Jump to ContentJump to Main Navigation
Moshe SharettBiography of a Political Moderate$
Users without a subscription are not able to see the full content.

Gabriel Sheffer

Print publication date: 1996

Print ISBN-13: 9780198279945

Published to Oxford Scholarship Online: October 2011

DOI: 10.1093/acprof:oso/9780198279945.001.0001

Show Summary Details
Page of

PRINTED FROM OXFORD SCHOLARSHIP ONLINE (oxford.universitypressscholarship.com). (c) Copyright Oxford University Press, 2021. All Rights Reserved. An individual user may print out a PDF of a single chapter of a monograph in OSO for personal use. date: 22 October 2021

‘A State of Law and Order or of Robbery?’

‘A State of Law and Order or of Robbery?’

(p.770) 25 ‘A State of Law and Order or of Robbery?’
Moshe Sharett

Gabriel Sheffer

Oxford University Press

The inquiry into the Mishap and the increasing political turmoil that accompanied it in Israel and abroad revealed the extent to which relations among the senior echelons of Israel's defence establishment had deteriorated as a result of Lavon's, Dayan's, and Peres's scheming and machinations. During that period, while severely censored by the government, the Israeli mass media persistently published and broadcast daily reports on the situation, especially on the relations between the minister of defence, his director general, Shimon Peres, and the chief of Staff, Dayan. Consequently, as far as Mapai was concerned, three distinct, albeit loose, factions were formed during this period: those who supported Ben–Gurion, Sharett, and Lavon. In order to buttress his own faction, when reports began to appear that he and Ben–Gurion had agreed to oust Lavon, Sharett tried to dissociate himself from Ben–Gurion's position since his own view was that Israel needed ‘law rather than sanguineness, a balanced and responsible decision about the fate of a man rather than slander through unmitigated accusations’.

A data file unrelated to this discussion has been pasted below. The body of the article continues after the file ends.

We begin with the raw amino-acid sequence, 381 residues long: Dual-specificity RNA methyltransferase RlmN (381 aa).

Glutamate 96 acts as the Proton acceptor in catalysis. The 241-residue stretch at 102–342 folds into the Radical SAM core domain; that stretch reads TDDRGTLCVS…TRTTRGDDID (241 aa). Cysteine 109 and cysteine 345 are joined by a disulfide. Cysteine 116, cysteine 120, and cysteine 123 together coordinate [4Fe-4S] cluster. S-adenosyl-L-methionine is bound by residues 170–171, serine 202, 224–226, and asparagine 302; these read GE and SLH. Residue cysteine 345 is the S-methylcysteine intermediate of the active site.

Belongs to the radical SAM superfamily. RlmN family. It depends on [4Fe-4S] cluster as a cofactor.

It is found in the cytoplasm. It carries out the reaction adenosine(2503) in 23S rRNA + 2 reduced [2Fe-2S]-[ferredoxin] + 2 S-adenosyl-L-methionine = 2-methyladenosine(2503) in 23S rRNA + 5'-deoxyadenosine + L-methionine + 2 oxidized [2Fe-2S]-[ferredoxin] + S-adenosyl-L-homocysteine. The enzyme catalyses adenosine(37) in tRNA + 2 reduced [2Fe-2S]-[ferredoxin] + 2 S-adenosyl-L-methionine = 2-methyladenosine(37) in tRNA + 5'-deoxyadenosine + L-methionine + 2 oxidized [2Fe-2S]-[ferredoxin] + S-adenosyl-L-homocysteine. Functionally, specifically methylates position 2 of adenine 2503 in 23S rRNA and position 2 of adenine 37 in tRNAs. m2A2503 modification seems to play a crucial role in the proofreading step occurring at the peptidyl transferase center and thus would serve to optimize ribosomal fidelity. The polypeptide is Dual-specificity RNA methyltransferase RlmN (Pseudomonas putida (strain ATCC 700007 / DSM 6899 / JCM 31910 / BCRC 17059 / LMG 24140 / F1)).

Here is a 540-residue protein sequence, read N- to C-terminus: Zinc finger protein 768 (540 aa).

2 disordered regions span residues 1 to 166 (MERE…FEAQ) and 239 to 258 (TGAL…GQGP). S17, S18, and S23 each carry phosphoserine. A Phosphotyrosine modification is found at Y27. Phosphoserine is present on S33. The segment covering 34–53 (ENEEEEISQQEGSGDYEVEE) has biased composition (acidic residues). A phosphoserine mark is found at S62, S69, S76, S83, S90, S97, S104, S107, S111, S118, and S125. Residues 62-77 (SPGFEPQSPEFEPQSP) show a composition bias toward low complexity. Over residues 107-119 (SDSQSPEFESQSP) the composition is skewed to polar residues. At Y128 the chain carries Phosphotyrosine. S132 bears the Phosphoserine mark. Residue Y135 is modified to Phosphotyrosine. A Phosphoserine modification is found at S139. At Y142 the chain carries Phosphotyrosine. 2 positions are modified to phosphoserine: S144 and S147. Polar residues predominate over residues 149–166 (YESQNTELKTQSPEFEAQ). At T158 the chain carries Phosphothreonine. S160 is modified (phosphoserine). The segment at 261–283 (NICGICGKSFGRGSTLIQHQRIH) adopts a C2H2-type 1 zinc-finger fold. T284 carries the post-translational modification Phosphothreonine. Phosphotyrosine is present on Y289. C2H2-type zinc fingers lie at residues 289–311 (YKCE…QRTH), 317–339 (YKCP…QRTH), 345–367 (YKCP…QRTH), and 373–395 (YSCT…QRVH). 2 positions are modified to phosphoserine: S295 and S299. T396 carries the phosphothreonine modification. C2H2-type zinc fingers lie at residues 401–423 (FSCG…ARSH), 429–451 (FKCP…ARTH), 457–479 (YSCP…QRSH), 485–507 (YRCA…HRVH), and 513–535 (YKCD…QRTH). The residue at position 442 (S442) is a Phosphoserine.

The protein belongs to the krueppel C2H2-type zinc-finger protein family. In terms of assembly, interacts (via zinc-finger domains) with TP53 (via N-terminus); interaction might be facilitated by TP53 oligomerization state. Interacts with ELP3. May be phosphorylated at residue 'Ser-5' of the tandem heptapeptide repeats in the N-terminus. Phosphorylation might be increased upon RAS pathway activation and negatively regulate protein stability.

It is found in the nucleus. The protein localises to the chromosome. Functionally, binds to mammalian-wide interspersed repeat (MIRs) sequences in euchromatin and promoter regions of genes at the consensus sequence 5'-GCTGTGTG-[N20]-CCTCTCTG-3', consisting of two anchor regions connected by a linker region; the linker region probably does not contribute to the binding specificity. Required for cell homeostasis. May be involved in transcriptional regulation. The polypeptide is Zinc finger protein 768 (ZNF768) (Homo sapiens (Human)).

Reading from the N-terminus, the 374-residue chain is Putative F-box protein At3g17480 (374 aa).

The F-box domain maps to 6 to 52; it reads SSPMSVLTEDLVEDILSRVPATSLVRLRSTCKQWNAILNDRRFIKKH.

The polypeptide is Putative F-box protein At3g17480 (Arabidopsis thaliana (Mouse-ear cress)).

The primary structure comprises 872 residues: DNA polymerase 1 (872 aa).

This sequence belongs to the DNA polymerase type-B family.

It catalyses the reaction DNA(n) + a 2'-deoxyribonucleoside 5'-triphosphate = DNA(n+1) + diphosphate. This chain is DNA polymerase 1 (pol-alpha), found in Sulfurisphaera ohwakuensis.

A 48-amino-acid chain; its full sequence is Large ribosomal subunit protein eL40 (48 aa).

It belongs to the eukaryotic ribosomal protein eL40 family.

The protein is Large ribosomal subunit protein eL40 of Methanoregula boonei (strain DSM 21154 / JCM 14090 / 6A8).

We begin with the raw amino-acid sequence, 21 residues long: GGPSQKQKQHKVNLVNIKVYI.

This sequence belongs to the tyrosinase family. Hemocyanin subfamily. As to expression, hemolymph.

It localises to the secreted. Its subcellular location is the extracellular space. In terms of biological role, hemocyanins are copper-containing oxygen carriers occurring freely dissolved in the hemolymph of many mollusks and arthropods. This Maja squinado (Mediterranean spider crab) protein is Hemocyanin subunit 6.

Keywords:   Israel, the Mishap, Sharett, Israeli mass media, political turmoil, Lavon, Dayan, Peres, Mapai

Oxford Scholarship Online requires a subscription or purchase to access the full text of books within the service. Public users can however freely search the site and view the abstracts and keywords for each book and chapter.

Please, subscribe or login to access full text content.

If you think you should have access to this title, please contact your librarian.

To troubleshoot, please check our FAQs , and if you can't find the answer there, please contact us .